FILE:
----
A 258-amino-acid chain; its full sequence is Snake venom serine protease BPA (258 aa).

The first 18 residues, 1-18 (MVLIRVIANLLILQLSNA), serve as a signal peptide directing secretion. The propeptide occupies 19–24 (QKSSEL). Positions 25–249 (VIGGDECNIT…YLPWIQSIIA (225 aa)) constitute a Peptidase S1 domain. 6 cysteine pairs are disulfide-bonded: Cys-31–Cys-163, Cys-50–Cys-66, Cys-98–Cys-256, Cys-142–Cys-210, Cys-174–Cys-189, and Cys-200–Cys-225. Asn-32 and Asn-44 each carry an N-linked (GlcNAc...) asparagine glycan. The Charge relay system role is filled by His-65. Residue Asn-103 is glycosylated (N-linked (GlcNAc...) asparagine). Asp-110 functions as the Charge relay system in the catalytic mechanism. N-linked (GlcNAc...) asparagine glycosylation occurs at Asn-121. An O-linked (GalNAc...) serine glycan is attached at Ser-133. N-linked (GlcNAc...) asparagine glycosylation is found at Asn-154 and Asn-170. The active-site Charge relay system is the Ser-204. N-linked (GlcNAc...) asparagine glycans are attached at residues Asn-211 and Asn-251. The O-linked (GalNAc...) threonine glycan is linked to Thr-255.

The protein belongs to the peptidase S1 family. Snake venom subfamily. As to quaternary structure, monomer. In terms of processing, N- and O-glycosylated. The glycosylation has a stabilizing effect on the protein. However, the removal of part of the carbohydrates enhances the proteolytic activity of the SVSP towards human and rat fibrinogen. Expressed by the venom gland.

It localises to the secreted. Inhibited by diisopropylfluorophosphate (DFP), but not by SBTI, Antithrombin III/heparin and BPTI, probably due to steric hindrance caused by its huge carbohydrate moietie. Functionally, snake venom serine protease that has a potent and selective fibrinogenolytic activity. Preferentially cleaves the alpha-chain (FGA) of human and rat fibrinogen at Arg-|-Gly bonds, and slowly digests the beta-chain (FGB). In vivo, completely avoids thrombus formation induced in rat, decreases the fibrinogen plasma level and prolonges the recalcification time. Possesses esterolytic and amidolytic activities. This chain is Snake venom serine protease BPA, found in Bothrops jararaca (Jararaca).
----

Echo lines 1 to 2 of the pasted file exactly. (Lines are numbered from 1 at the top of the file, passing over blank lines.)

A 258-amino-acid chain; its full sequence is Snake venom serine protease BPA (258 aa).

The first 18 residues, 1-18 (MVLIRVIANLLILQLSNA), serve as a signal peptide directing secretion. The propeptide occupies 19–24 (QKSSEL). Positions 25–249 (VIGGDECNIT…YLPWIQSIIA (225 aa)) constitute a Peptidase S1 domain. 6 cysteine pairs are disulfide-bonded: Cys-31–Cys-163, Cys-50–Cys-66, Cys-98–Cys-256, Cys-142–Cys-210, Cys-174–Cys-189, and Cys-200–Cys-225. Asn-32 and Asn-44 each carry an N-linked (GlcNAc...) asparagine glycan. The Charge relay system role is filled by His-65. Residue Asn-103 is glycosylated (N-linked (GlcNAc...) asparagine). Asp-110 functions as the Charge relay system in the catalytic mechanism. N-linked (GlcNAc...) asparagine glycosylation occurs at Asn-121. An O-linked (GalNAc...) serine glycan is attached at Ser-133. N-linked (GlcNAc...) asparagine glycosylation is found at Asn-154 and Asn-170. The active-site Charge relay system is the Ser-204. N-linked (GlcNAc...) asparagine glycans are attached at residues Asn-211 and Asn-251. The O-linked (GalNAc...) threonine glycan is linked to Thr-255.